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Waitlisted: Now What?

Getting waitlisted by your dream college can put you in a quagmire at the very outset. It is understandable if the first emotion is one of restlessness before you think about the next step. Once the prima facie disappointment is over, it is time for an emotional as well as an application overhaul.

It is necessary to clear your mind, take a deep breath, and examine what is the next step.

What is waitlisting?

Every year colleges receive thousands of applications not only from the residents of the country but students all over the world. There are usually only a few hundred seats for thousands of applications. It usually means the candidate is a good fit, but the school has reached its admission capacity, and he or she must ‘wait’ until a spot falls vacant. This depends on how many of the admitted students choose to attend the school finally.

Sometimes colleges have their internal diversity commitments and profile targets which can result in some exceptional applicants being put on the waitlist. Thus, being waitlisted can also be due to some external factors that maybe beyond the applicants control in that particular year.

What does it mean for you?

You put in a strong application that was able to meet the evaluation criteria. There were many aspects of your application that were liked by the admissions committee. Overall, they had a positive assessment of your application. However, there were other applicants who had a stronger application than you in certain aspects, and due to the limited class size, that number exceeded the class strength. You should take pride that you are put on a waitlist, because not everyone gets that opportunity, and it is still better than outright rejection since you still have a shot.

Having said that, if you are waitlisted, it is advisable to take the following steps:

  1. Accept or reject a spot on the waitlist

    If you have been accepted by an alternate school of our choice, then it is needless to say you should not accept the waitlist offer. However, if you do choose to accept the offer, make sure you consider your eagerness to attend the program.
  2. Re-iterate your interest in the program and your fit for the broader community

    As soon as you get the waitlisted letter, write to the admissions committee reiterating your interest in the program. That way you are demonstrating a keen interest in the program. While every university has its unique way of processing a waitlist, re-iterating your interest in the program will showcase your keenness to attend the program, if offered a spot. Some colleges might require additional materials to reconsider your application, while others do not entertain any add-ons. Remember, being proactive will be crucial, so try to reach out to the admissions committee for feedback on your application, if they provide that. Also, keep an eye out for webinars that are directed toward waitlisted candidates, as there are some universities that provide that.
  3. Don’t put all the eggs in one basket

    This means don’t depend on getting on the program once put on the waitlist. You must secure your admit as soon as you get accepted to an alternative college of your choice. As per the National Association of College Admissions Counselling, colleges on average admit 20% of students off the waitlist. This can go down to single digits in more competitive schools. Many schools provide deadlines when you will get to know if they will be able to move you off the waitlist. If you were waitlisted in Round 1, chances are schools may want to look at the Round 2 pool prior to evaluating your application. It is prudent to not depend on the waitlist, else it might land up costing you another year.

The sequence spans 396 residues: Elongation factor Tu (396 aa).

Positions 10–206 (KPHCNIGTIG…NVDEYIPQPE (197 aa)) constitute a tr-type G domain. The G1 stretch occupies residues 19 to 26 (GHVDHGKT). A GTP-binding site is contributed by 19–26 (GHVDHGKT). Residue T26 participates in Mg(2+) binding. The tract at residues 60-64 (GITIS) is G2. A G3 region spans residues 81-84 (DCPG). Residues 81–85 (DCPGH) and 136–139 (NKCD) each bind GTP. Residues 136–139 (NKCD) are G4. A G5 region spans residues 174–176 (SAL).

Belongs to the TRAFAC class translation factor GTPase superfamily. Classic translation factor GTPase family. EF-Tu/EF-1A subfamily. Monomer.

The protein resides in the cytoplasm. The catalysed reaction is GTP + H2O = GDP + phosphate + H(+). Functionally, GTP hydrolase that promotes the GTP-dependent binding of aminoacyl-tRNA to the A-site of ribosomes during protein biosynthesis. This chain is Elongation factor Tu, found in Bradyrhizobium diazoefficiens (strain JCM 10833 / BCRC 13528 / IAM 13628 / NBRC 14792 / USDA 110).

Given this fact, always hedge your bets by applying to other schools in the subsequent deadlines.
  4. Stop trying to figure out the odds

    Unfortunately, most colleges don’t disclose their selection criteria, which can depend on a plethora of factors unique to every institution. This can include how many, and what type of students are admitted, including international students, diversity candidates, etc. While some colleges have data on their previous year’s waitlist, in all likelihood it will not be the same for this year.

    One prudent step is informing the schools of alternate offers you might have so that they can let you know the final decision before the other school’s deposit deadline.
  5. Continue to build on your profile

    You cannot take a backseat once the application is submitted. Schools are admitting you on the promise of performing well and exhibiting your enterprise. If waitlisted, you can exhibit these qualities by taking on new projects/ventures/promotion/international projects/leadership roles and communicating the same to the said school. Additionally, you can also retake the GMAT score, which has historically been the most effective tool to get off the waitlist. This might increase your chances of making the final cut.

    In your reapplication essay, you can include some of these developments. Additionally, you can reach out to existing students, or alumni to endorse your application.

    Lastly, be prepared with your final outcome!

    Most colleges announce admits from the wait list by end of May, following which they expect a reply within 24 to 72 hours. This means you have to be prepared in advance with respect to your final decision, as well as financials, logistics, etc. Make sure to inform the school via email once you have paid the deposit fee. Following this, get all the paperwork in order and get ready to attend school!